Tag Archives: cancer shave

What Happened to My Hair!?

I shaved my head again!

I had more hair than I realized.

I had more hair than I realized.

The both of you might remember that almost one year ago I shaved my head in solidarity with my mother-in-law, Wilma, who was going through chemo treatments for breast cancer.  Well we’re still kicking cancer’s bony ass but it seems we have to do it one breast at a time.  No, Wilma’s doing great.  This time it’s my sister Mary Ann.  She’s now my second sister to face down this evil, hateful bitch.  One can never be too harsh in reference to cancer.

So this morning, after going to mass, my wife asked me to drive us over to the site of the big fundraiser we had been a part of yesterday.  It’s for my kids’ school.  It was an Oktoberfest and it was a complete success and then some.  I got to emcee.  It was a blast.  But, being the organizers means that we had to clean up the day after.  Hundreds of folding chairs and tables, pumpkins and potted mums had to go somewhere.

“Honey,” I said, “How about I drop you off and while you get started I’ll run back home and start some laundry?”  She was fine with this because we were, as a family, on the verge of running out of… underwear!

That's how we do it.

That’s how we do it.

I went home, started the laundry, and then decided that since I had time I’d also FaceTime my sister and we’d shave our scalps together.  It was actually a fun moment.  At one point, clippers in hand, I started singing Carwash.  “You might not ever get rich… But lemme tell you it’s a-better than diggin’ a ditch…”  Classic.  And my dance to it was even better.

I returned to the festival clean-up, freshly shorn and excited.  And as I was walking across the lawn another one of the dad’s from the school who was carrying some hay bails passed me.

“Hey, heard you’re all cleaned up down below.  You’re wife spilled the beans.”

I nervously laughed and then said “No, I just did the scalp.  Trust me, I’m good.  And, my wife said that?!”

Turns out my precious wife had jokingly related that I was cleaning our laundry so I wouldn’t be without a clean pair of boxers tomorrow but NOT that I was also shaving my head.

Thank God this little girl still loves me (shaved or not).

Thank God this little girl still loves me (shaved or not).

And it only got better folks.  Lots of good natured fun at my expense.  I don’t mind.  I enjoy at least being the center of attention.  There’s no such thing as bad publicity.  But the best line goes to my son.  He spent the day with Wilma on the last day of the State Fair.  Very late this evening they both walked into my kitchen while I was working on a column for another site.  He looked straight at me, paused, and then said:

“Daddy, did you get a haircut?”

If I were feeling like my old man I would have responded:

“No, son, I got ’em all cut.”


On a special note, please keep Mary Ann (my sister) in your prayers.  More than anything, the spiritual weapons we possess from God are the real instruments of destruction in this battle (and all our battles).  I greatly appreciate it.  She does too.


Who Love Ya’, Baby?

I did it.

It just got real.

It is soooooo on.

That quote in the title is from the immortal Telly Savales, one of the world’s most famous bald heads.  What did I do, you ask?  Let’s talk for a bit.  You know that my dear mother-in-law, Wilma is going through chemo treatment for her breast cancer.  Stop.  Right now go and pray for her.  Do it.  I will wait.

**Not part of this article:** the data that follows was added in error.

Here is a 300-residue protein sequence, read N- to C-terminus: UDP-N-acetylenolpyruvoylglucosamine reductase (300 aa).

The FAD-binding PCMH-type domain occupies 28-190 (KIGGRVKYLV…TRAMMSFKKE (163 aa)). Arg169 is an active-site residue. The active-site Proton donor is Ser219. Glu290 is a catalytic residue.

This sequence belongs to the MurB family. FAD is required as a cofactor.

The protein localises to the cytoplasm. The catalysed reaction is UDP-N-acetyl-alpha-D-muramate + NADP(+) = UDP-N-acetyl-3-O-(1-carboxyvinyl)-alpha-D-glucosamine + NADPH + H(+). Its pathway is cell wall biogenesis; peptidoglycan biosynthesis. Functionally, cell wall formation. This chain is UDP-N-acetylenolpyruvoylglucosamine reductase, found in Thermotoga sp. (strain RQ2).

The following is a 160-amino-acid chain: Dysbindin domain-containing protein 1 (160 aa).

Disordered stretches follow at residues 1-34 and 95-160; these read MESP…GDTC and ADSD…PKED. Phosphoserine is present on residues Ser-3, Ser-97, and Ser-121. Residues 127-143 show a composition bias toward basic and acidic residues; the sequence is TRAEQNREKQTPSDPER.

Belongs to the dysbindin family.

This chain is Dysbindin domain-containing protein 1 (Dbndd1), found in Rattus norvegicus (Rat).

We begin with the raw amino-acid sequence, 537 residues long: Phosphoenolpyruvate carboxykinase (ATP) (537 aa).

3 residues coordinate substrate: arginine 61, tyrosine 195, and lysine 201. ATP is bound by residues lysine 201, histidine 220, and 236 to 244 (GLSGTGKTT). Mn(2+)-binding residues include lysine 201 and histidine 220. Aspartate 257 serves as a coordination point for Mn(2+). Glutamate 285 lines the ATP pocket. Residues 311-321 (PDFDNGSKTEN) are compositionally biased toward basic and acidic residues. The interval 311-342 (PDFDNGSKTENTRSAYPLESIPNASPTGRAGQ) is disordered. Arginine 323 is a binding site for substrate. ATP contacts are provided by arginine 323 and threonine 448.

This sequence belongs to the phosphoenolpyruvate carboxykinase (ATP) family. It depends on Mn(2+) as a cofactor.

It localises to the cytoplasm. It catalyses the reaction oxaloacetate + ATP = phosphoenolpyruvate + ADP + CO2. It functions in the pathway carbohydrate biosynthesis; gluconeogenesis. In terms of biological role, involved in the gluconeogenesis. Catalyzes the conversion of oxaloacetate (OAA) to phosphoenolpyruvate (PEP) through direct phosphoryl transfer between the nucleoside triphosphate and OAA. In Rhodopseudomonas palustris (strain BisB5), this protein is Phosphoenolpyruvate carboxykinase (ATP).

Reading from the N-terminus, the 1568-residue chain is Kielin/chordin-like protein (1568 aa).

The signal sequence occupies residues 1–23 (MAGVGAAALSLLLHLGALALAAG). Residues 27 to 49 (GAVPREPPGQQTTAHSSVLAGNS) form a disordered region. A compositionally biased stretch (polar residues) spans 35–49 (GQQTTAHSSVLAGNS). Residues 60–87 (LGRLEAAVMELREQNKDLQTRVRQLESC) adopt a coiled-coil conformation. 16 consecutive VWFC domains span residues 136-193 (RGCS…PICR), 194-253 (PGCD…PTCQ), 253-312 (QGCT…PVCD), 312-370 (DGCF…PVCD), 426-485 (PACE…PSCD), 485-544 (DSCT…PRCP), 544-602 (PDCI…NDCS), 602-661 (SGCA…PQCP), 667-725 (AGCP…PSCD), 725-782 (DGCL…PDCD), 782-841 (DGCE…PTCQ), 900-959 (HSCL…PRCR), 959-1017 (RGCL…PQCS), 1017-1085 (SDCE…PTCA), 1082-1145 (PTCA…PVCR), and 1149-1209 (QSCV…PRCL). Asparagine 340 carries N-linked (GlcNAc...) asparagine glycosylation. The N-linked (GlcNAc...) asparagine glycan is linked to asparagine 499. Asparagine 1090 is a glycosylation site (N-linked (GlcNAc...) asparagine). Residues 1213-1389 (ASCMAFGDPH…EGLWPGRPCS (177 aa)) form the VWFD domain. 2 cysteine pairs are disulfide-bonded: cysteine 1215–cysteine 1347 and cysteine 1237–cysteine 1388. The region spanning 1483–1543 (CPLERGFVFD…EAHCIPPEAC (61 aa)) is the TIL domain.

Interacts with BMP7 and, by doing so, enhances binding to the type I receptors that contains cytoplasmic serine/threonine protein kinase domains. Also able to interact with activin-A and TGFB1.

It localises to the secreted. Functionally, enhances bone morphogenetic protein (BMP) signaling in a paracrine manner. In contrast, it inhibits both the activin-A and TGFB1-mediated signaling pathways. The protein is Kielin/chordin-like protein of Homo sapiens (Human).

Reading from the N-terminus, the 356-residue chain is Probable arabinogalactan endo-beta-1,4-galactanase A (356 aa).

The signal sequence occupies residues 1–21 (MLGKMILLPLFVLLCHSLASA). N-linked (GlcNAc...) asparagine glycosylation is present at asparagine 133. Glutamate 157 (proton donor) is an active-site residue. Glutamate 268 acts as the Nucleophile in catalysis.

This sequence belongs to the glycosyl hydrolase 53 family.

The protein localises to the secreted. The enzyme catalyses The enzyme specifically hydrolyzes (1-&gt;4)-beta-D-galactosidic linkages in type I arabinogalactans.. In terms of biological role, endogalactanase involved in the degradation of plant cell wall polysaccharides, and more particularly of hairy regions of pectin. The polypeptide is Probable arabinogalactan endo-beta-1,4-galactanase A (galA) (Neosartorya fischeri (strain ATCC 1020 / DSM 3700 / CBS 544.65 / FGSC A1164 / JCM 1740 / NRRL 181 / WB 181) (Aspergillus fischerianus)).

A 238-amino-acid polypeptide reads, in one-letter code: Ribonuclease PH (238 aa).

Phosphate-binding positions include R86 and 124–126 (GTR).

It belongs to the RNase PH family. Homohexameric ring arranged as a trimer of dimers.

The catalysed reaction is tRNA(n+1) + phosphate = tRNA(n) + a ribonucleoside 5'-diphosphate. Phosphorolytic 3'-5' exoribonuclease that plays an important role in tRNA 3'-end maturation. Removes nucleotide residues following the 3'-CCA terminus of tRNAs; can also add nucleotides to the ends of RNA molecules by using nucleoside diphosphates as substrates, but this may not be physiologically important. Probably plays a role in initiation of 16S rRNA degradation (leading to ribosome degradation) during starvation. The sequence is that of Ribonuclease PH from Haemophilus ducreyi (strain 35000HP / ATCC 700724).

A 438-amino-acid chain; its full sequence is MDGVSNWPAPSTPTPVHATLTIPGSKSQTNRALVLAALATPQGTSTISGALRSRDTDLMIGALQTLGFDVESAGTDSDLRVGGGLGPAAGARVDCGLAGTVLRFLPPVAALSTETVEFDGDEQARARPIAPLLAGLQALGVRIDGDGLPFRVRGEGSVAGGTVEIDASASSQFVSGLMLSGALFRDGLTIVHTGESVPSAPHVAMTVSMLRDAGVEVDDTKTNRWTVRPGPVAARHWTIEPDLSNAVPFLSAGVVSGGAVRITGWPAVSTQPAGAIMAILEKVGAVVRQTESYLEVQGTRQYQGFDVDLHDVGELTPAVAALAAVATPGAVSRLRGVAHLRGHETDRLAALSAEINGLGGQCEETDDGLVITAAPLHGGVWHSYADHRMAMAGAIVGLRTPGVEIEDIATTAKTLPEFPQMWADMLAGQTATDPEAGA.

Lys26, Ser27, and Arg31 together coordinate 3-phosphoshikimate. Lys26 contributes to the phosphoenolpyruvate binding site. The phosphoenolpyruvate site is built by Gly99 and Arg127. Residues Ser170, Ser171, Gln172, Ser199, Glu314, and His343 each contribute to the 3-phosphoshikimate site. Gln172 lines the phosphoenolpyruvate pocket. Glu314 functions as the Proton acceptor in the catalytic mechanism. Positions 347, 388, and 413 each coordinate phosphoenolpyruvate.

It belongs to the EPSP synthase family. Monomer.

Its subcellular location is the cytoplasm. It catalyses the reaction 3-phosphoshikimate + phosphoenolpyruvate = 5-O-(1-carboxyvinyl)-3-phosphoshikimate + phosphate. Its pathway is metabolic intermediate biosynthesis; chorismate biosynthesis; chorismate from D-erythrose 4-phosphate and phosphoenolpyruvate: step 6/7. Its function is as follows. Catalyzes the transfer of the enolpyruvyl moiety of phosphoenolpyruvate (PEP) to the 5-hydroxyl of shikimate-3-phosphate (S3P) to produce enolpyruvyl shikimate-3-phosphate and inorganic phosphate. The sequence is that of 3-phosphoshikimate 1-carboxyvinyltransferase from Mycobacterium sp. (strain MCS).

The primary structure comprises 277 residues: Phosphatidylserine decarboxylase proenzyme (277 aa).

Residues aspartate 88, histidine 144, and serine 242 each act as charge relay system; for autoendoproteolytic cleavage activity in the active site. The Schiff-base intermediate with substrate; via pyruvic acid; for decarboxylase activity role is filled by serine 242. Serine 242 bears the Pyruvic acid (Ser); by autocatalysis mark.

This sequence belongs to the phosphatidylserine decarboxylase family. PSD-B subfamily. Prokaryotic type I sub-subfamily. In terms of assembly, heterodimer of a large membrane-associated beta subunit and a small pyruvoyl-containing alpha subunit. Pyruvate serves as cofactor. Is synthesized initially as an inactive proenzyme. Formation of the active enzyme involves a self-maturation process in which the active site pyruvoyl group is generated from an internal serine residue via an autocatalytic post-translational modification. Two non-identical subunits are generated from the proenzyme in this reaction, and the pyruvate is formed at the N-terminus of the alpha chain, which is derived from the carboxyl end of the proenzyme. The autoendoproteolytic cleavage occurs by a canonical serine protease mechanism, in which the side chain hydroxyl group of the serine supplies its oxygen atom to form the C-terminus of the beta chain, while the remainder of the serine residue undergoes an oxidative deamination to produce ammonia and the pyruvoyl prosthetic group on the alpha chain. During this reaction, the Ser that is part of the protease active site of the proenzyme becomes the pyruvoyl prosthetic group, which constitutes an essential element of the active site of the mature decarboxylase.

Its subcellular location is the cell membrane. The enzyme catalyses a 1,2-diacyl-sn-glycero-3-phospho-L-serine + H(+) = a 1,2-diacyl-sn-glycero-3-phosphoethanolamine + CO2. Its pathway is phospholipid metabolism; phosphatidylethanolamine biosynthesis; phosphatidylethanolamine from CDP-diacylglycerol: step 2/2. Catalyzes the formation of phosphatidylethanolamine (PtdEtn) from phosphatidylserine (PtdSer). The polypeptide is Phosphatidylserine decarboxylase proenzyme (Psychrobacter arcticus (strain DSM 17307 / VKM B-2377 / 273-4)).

Gettin' ready to get it done!

Gettin’ ready to get it done!

Now that that’s out of the way (and thank you for the prayers, by the way), let’s talk solidarity.  It’s no secret that chemo causes hair loss.  As my sister (another breast cancer survivor) said “It’s a sign that the chemo is working.”  About a week ago I went to Saturday morning mass with Wilma.  Her hair looked fine to me.  So I was surprised when she turned to me and casually mentioned “My hair started falling out.”  She had just completed her second round of chemo.  They come every two weeks.  I’m usually very perceptive.  That being said, you can imagine my shock when, on Friday afternoon, a mere six days later, she stood in my kitchen wearing a baseball cap.  I could see something was different.  Without me even asking, she spoke up and said “The last of it came out overnight.”  She then removed the cap and revealed a wonderfully perfect scalp.

She’s not a woman prone to fits of vanity.  I knew that losing her hair would not bother her.  But I could tell that the rapidity with which it fell out took even her by surprise.  It was time to put my plan into action.  I had already told her I was going to do this.  “Listen, I have to take Mrs. Harvey to the airport [going out of town for the weekend] but I’ll text you when I’m done.  It’s time…”  She nodded and we went our separate ways.

A short while later I sent that text.  “MEET ME AT SUPERCUTS?”  She had my daughter with her.  I knew this would be fun.  I was stepping up to have my head shaved.  I’ll leave the gory details of the shaving to your imagination.  It’s kind of a no-brainer.  I sat in a chair and the stylist did her job.  What was funny though was my daughter’s reaction.  She laughed the whole time.  I had been worried that she might be frightened or wouldn’t recognize me; but all was fine on that front.  In fact, I was quite please with how my bald scalp looked!  I had been a little nervous that my head my have some imperfections (bumps, etc.).  Had I been scared to do this, though?  Not at all.  Here’s why I wasn’t scared and why I did this.

Damn, I am one sexy man.  I almost couldn't write that without laughing.  OK, so I'm not the hottest property on the planet but my scalp isn't too shabby.

Damn, I am one sexy man. I almost couldn’t write that without laughing. OK, so I’m not the hottest property on the planet but my scalp isn’t too shabby.